Polymorphism refers to the ability of a compound to exhibit more than one crystalline form. Each polymorph exhibits different physical properties such as density, solubility, melting point, and stability under storage or use conditions, among others. Solid state characterization techniques provide electromagnetic spectra with particular data for a polymorph through which it can be distinguished from others.
In the pharmaceutical field, polymorphs are important because of advantageous properties such as better solubility, compressibility, and/or bioavailability; however, they may also exhibit undesired side-effects as in the case of deformities in children by maternal intake of a crystalline form of thalidomide during pregnancy.
A drug may show to be effective only through a determined polymorph. Therefore, the selection of polymorphs is typical in healthcare-related patents because of the regulatory barriers to market entry for products in this industry and the advantages of polymorphs as pharmaceutical active ingredients.
However, protection of crystalline forms is sometimes a real challenge in Mexico.
The Mexican Industrial Property Law (MIPL) establishes the following:
"Article 19: Will not be considered inventions for the purposes of this Law:
VIII. The juxtaposition of known inventions or mixtures of known products, variations in their use, form, dimensions or materials, unless actually it is about a combination or a merger so that they cannot function separately, or that the qualities or characteristic functions thereof are modified to obtain an industrial result or use not obvious to a person skilled in the art."
It seems that article 19, section VIII obliges the applicant to a burden of proof, particularly when the compound is already disclosed in the prior art, since the crystallography is being construed as a routine experimentation. Thus, some examiners of the Mexican Institute of Industrial Property (IMPI) take a strict position in terms of the inventive step requirement, as sometimes they consider that the production of a polymorph is achieved through routine experimentation, and an inventive step is not involved, so it becomes difficult to convince Mexican examiners about the inventiveness of patent applications regarding crystals which contain characterization tests as the only experimental evidence.
Moreover, Mexican examiners have adopted common criteria in considering a crystalline form as a product without involving an inventive step if the application does not contain experimental data other than characterization techniques. So, examiners require proof which demonstrates the advantageous technical effect provided by such crystalline form over the amorphous form known, particularly when the compound in amorphous or another crystalline form is already known in the art.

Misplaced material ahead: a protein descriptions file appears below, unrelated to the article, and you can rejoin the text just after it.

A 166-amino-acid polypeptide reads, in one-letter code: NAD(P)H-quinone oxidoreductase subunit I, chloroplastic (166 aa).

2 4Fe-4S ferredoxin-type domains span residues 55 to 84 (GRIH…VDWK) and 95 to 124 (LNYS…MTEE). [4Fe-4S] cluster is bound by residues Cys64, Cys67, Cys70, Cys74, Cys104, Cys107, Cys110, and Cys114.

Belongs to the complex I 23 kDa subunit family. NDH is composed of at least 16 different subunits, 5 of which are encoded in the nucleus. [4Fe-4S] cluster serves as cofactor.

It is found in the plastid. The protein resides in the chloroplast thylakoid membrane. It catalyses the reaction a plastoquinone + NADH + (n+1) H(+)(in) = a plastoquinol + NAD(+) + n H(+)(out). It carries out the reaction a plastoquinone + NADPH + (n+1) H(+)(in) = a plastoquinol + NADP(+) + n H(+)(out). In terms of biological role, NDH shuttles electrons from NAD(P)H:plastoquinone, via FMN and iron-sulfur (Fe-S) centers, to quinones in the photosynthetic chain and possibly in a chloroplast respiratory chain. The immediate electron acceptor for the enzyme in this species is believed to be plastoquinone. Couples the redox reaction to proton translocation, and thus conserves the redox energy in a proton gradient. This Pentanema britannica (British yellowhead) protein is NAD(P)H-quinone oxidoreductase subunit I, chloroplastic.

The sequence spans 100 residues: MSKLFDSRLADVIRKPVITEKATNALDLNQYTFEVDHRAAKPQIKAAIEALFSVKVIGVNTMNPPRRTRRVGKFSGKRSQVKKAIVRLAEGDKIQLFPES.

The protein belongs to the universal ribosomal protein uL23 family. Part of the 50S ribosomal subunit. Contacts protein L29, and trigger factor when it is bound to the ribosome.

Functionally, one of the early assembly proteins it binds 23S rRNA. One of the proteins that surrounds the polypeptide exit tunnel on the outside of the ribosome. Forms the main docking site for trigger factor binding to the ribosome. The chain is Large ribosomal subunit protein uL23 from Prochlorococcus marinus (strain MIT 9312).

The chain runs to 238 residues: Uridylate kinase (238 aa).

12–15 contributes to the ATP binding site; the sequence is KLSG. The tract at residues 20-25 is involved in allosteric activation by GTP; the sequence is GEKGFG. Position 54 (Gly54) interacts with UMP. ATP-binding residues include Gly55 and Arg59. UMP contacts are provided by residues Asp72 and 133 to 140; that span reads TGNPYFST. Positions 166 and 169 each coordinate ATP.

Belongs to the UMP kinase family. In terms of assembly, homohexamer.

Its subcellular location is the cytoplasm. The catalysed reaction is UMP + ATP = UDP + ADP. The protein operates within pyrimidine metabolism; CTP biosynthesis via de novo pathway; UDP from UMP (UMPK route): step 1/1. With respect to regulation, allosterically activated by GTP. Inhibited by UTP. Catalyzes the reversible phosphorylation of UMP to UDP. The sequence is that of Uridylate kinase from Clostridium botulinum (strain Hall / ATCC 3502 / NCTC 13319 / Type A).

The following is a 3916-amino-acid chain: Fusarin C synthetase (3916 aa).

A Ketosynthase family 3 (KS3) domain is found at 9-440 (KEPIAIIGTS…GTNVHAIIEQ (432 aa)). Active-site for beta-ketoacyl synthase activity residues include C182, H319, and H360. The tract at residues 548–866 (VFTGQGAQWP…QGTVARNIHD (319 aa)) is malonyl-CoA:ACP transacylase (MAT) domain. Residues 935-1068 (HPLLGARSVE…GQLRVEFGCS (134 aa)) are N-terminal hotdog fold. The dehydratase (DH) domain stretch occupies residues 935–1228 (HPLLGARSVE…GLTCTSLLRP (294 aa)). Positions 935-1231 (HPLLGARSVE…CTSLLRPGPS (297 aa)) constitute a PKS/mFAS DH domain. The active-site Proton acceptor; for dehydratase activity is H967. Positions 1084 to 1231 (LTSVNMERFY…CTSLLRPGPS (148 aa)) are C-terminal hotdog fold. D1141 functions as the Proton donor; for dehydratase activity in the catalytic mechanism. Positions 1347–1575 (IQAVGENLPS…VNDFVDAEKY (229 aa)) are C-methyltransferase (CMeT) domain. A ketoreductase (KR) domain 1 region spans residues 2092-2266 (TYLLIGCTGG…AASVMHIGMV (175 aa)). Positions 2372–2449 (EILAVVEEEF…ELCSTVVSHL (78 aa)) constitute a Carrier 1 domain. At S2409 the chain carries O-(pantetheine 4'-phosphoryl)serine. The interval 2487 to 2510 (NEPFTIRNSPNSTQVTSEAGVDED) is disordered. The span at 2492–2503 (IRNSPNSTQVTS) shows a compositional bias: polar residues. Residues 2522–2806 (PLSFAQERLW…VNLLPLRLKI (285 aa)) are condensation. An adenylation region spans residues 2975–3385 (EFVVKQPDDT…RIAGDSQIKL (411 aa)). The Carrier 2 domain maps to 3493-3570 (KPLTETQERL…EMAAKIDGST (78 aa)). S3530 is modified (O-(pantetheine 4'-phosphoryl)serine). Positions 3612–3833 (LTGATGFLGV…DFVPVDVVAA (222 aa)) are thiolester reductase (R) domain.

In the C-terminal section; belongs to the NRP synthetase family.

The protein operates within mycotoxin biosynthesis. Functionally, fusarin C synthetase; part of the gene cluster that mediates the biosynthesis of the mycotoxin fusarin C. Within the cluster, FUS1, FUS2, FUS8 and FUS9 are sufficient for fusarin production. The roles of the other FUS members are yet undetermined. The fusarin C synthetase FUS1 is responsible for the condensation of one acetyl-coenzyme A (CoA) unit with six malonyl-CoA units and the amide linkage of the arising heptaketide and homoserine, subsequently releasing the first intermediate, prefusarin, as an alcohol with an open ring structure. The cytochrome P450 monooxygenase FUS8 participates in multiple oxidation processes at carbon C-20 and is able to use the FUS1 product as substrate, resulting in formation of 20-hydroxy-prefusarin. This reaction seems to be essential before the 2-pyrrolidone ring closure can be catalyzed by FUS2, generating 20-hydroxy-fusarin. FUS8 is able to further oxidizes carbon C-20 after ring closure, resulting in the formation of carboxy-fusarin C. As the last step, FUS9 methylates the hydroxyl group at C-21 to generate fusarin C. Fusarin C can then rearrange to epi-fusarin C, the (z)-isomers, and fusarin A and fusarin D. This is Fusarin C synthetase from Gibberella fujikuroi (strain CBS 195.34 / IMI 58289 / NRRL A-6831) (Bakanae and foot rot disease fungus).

However, it is important to consider that until now, there is no an infallible method for predicting that a specific compound is going to have polymorphs and the technical features of the same. From a thermodynamic point of view of polymorphism, the thermodynamic stability and the time it takes for a transformation to equilibrium should be considered. The pharmacokinetics of this transformation will finally establish the type and stability of the polymorphs.
The existence and identity of polymorphs is not predictable, and even if it were possible to predict that a compound might be susceptible to having polymorphs and what their structures might be, generally a person skilled in the art could not deduce how to produce a specific polymorph (eg, crystallization conditions) or predict its properties.
Frequently the crystallization of new polymorphs requires between hundreds and thousands of experiments that analyse the effects of various parameters such as temperature, solvents and mixtures thereof, mixing time, cooling rate, agitation rate and concentrations, as well as methods and processes for the precipitation, cooling, evaporation, and thermal cycles.
In this way, the number of crystallization conditions is so great that if it were possible to predict the most stable crystalline form, a person skilled in the art would not have defined a series of specific experiments or variables on which it could be based for its production.
The rationale above has been successfully used to overcome objections made by Mexican examiners when inventive step is questioned based on the idea that polymorphs are obtained by routine experimentation and when there are enough experiments described on the application showing how different parameters of the specific crystallization procedure were defined, for example, by trial and error.
Nevertheless, in order to face the challenge of protecting polymorphs in Mexico with the highest chances of success and to demonstrate without a doubt the inventiveness of polymorphs, it is recommended that applicants include further evidence duly supported by examples and comparative examples in addition to solid state characterization techniques.
This evidence should be specially focused on demonstrating an advantage and/or unexpected effect of said polymorph when compared with the amorphous form of the compound or already known crystalline form.
The content of this article is intended to provide a general guide to the subject matter. Specialist advice should be sought about your specific circumstances.